I spent last week in Cornwall, a dual purpose break, part not much fun, part great holiday. My sister is in hospital seriously unwell; it looked like she wouldn’t make it out. Thankfully, she will shortly be able to come home, although she will need 24/7 care. Our task is to make her comfortable. Covid restrictions mean that she is not currently allowed visitors but I wanted to meet with my brother-in-law to see if there was anything I could do to help. I can no longer drive, and Covid made me wary of the nine hour coach journey (yes, it really took that long last time I went to visit!)
Cue fortunate co-incidence. My daughter and her partner had booked a holiday some time ago, before my sister was taken ill, at a place not far from my sister’s home. They asked if I would like to spend the week with them. Brilliant. (Are there ever such things as co-incidences or are they just part of the larger plot?)
So I got to spend time with my brother-in-law, and also to experience the Cornwall holiday as we gently step out of lockdown. What we realised very quickly was that the holiday needed more planning and forethought than normal years, you know, the ones when there isn’t a pandemic.
Basic needs that we tend to take for granted – food, drink, toilet facilities – were not that easily accessible. We arrived on a rainy day and we couldn’t get into our accommodation till late afternoon. That’s alright we thought, and headed to a quaint town. We parked the car. The toilets were closed due to Covid.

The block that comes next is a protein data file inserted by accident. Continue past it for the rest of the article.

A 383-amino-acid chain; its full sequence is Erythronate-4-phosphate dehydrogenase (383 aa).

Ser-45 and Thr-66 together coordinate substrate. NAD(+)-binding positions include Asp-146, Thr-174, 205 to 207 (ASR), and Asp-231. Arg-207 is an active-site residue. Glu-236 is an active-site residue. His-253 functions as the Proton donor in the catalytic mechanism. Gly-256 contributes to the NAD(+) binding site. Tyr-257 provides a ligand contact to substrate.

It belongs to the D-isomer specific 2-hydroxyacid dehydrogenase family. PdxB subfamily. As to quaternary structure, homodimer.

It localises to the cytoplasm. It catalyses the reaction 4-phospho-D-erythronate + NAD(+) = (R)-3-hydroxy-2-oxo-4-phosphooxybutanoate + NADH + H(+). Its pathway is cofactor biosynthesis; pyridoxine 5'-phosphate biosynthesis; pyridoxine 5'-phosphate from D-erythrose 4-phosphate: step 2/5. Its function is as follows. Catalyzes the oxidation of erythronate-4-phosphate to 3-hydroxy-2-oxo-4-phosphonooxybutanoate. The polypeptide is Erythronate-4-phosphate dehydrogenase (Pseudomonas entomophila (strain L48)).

We headed down the steps to look for somewhere to eat. I understand that we should have thought about this before. We didn’t. Covid restrictions mean that most pubs/cafes/restaurants are able to cater for less people than usual. The approaching bank holiday seemed to have brought plenty of people to the seaside.
It was impossible to get a table unless you had booked in advance or were able to wait in the queues that trailed round the walls of the buildings like a creeper gone rampant. A member of staff helpfully told us the wait would not be long. People were sure to leave soon. We were far from the front of the queue. It was raining. I needed a wee. These things do not make happy bedfellows.
We decided to leave, clambering back up the hill. We headed for the site we would be staying as we knew from the information leaflet there was a toilet block. We headed there first. Even when toilets were open, there was a much longer wait than usual. Numbers entering were quite rightly restricted to enable social distancing. On future days, we learned to factor in this wait when deciding we needed the loo. No last minute dashes.
A trip to the supermarket solved the food issue. Picnics would be the order of the day where possible. Fortunately, the sun made a much welcomed appearance. We chose a couple of evenings to eat out and made reservations.
Not everywhere was as crowded, but the uncertainty was unusual and unsettling. We – or at least me – are used to having carefree holidays without the need to ponder too much in advance where to get food or find a loo. It was a new skill we learned rapidly, but it was a stark reminder that our world has changed. We are not in the clear yet a while.
Written by Portland Jones, PF Disabilities Liaison for the Midlands